After the Affordable Care Act allowed states to expand Medicaid eligibility for low-income residents, 25 states and the District of Columbia chose to do so by 2014. A team of researchers from Brown University analyzed data from federally funded community health centers and found increased levels of coverage and better care quality for those in Medicaid expansion states.
After the Affordable Care Act (ACA) allowed states to expand Medicaid eligibility for low-income residents, 25 states and the District of Columbia chose to do so by 2014. A team of researchers from Brown University analyzed data from federally funded community health centers and found increased levels of coverage and better care quality for those in Medicaid expansion states, according to their study published in Health Affairs.
The researchers examined data from 2011 through 2014 from 1057 community health centers funded by federal grants, 492 of which were located in states that had expanded Medicaid eligibility to non-elderly residents under 138% of the federal poverty level by January 2014. They hypothesized that the centers in these states would see increased proportions of patients with insurance coverage, a higher number of unique patients served, and improvements in care quality measures.
Unsurprisingly, the expansion states saw higher levels of Medicaid coverage and a corresponding decrease in uninsurance rates among their patients from 2011 to 2014. The uninsurance rates had decreased by 11.1 percentage points, and the Medicaid coverage rates saw an increase of 11.8 percentage points. Nonexpansion states saw steady levels of Medicaid coverage but increased rates of patients with private coverage compared to the expansion states. In 2014, about half of the patients at the centers in expansion states and 30% of those in nonexpansion states had Medicaid coverage.
From 2011 to 2014, the number of unique patients served at the community health centers climbed at a similar rate in both states that had expanded Medicaid and those that had not. The difference between increases in patients per center in expansion and nonexpansion states was not statistically significant.
The researchers also analyzed pre- and post-expansion performance on 8 quality measures: pharmacologic treatment of asthma, provision of lipid-lowering therapy for coronary artery disease, provision of aspirin for cardiovascular disease, adult body mass index (BMI) assessment, Pap testing, colorectal cancer screening, hypertension control, and diabetes control.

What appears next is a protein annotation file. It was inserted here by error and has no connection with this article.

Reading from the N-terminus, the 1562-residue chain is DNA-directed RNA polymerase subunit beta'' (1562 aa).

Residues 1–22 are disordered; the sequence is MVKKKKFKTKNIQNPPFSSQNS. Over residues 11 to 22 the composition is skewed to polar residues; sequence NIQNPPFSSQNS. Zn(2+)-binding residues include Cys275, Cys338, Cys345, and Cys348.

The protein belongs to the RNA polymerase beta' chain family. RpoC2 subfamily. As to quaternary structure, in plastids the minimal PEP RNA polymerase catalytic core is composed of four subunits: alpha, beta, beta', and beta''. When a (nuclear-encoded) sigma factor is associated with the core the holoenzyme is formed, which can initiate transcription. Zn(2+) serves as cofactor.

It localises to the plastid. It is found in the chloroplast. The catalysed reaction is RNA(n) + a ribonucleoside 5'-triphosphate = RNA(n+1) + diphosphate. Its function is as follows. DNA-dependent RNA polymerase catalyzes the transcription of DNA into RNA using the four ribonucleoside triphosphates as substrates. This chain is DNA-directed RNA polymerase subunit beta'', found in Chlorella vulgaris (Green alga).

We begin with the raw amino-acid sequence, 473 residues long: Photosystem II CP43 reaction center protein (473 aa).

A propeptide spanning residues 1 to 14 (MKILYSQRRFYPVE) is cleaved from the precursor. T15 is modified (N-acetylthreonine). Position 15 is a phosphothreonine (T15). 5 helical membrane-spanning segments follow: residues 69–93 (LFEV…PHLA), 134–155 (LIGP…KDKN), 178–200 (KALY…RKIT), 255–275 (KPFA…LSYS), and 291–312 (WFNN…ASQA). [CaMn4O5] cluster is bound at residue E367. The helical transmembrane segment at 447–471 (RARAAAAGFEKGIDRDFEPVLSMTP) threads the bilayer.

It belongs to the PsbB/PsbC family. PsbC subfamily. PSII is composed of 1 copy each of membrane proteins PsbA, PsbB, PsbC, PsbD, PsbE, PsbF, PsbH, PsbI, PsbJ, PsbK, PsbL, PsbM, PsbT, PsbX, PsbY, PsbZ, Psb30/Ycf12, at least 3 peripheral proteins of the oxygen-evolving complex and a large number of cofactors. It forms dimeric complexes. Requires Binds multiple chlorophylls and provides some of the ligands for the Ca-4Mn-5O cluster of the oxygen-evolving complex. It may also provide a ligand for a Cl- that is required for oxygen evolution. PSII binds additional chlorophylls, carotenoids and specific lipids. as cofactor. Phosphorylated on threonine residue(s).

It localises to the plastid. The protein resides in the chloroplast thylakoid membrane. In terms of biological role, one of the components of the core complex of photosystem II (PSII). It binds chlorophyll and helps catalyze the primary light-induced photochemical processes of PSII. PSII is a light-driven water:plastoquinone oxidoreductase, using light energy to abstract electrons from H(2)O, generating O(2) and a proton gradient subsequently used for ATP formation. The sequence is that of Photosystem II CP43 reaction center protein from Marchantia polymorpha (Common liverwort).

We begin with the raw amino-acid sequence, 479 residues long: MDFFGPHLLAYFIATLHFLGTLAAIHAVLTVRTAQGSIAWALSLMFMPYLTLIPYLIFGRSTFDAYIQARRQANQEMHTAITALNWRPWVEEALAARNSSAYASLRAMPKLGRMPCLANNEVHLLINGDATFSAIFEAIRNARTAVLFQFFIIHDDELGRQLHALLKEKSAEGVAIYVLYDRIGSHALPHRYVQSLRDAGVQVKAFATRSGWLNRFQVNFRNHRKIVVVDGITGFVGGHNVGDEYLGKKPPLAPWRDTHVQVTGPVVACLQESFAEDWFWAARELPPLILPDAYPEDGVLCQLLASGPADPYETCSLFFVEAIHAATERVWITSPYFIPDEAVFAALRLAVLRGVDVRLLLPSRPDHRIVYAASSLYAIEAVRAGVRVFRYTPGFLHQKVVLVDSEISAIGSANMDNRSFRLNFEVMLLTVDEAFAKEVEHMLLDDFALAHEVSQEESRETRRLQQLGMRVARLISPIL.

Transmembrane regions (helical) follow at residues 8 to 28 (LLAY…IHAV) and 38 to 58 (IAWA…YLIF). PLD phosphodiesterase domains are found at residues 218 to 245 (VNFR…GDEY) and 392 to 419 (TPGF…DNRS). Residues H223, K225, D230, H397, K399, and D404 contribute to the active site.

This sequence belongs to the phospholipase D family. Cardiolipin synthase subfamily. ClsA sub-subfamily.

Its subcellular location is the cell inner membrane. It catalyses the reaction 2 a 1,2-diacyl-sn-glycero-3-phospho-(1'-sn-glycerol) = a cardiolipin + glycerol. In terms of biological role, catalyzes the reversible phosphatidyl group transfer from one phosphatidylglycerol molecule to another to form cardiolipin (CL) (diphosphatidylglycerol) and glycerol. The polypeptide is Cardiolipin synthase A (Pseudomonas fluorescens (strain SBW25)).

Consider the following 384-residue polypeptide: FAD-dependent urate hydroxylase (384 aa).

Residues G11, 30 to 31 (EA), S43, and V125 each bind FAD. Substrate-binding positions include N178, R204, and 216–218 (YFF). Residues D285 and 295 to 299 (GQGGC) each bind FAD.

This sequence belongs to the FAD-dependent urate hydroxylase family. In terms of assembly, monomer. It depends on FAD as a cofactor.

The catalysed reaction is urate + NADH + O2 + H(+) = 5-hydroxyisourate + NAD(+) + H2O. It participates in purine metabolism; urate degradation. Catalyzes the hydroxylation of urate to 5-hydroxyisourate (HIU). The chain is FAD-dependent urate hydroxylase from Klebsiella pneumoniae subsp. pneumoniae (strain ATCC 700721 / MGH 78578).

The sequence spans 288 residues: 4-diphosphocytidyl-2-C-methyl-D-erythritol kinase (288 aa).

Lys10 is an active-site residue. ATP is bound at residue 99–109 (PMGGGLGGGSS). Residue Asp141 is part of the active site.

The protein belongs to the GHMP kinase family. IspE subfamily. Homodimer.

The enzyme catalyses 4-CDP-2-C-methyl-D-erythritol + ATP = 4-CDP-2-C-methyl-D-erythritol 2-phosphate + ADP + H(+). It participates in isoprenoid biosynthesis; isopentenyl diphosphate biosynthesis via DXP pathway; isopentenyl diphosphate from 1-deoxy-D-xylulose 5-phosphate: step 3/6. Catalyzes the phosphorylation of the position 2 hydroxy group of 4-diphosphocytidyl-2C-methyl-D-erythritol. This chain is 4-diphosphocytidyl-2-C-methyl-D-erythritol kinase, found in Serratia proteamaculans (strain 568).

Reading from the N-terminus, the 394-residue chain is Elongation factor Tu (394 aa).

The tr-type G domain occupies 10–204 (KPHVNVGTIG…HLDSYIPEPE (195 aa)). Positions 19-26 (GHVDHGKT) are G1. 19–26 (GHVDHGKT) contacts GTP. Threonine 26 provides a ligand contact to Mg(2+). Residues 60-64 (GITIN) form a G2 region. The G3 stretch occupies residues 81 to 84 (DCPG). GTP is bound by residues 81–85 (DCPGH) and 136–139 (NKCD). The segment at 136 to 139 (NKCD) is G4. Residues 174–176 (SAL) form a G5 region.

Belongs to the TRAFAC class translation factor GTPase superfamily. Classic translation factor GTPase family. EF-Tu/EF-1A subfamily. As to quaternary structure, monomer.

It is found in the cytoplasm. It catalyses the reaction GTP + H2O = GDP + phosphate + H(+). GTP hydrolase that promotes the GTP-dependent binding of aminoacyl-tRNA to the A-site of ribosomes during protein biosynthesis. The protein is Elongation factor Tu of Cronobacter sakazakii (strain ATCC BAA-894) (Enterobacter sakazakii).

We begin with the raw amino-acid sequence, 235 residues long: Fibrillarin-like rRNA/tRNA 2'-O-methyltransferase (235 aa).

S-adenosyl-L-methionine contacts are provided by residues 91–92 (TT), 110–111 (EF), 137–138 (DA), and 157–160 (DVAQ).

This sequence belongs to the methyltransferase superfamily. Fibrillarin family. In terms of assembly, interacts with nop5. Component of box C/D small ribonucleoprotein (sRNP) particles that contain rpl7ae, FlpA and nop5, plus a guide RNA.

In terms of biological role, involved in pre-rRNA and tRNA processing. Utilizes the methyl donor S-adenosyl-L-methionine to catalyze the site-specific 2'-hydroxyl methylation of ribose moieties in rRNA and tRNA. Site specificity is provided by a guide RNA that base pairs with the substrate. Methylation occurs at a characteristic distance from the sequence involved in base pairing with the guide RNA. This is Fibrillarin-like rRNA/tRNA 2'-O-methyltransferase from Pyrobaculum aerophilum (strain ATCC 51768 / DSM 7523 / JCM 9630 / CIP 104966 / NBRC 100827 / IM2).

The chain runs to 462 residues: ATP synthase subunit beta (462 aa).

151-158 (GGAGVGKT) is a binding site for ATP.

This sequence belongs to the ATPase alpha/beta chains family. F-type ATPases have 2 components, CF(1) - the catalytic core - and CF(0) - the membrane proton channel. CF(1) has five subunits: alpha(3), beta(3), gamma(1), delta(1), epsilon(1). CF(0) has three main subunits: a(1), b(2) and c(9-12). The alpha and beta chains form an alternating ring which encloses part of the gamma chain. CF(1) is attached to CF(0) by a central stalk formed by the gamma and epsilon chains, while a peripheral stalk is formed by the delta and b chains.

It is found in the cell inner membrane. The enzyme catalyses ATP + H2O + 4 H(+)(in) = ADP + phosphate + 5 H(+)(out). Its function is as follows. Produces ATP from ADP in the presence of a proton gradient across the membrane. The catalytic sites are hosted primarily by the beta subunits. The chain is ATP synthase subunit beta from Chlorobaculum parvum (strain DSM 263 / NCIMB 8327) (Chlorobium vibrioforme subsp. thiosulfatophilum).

Health centers in expansion states showed significant improvements in quality for recommended asthma treatment, Pap testing, BMI assessment, and hypertension control, as compared to the centers in nonexpansion states. The differences for the 4 remaining quality measures were not statistically significant, but the direction of the correlation was positive for all but cardiovascular disease treatment.
When analyzing the difference in the 2 disease control measures by demographic factors, the researchers found that “the magnitude of improvement in hypertension control varied by race and ethnicity, with Hispanics experiencing nearly twice as much improvement as non-Hispanic whites.” Improvements in diabetes control were not significantly different for any racial or ethnic group.
The authors noted that the improvements in quality after expansion for Pap tests and hypertension control were driven by decreases in quality at health centers in nonexpansion states, indicating that refusing to expand Medicaid may lower the quality of care. They also pointed out that because baseline uninsurance rates were higher in nonexpansion states, these states could see even greater improvements in coverage and quality if they choose to expand Medicaid eligibility.
They called for further research into the effects of Medicaid expansion on healthcare quality, which is especially relevant as lawmakers prepare to repeal the ACA under the incoming Republican administration and potentially revoke Medicaid eligibility for the newly covered patients. Regardless of the ACA’s future, they wrote, “continued federal investment in community health centers remains critical to meeting the needs of the centers’ patient populations.”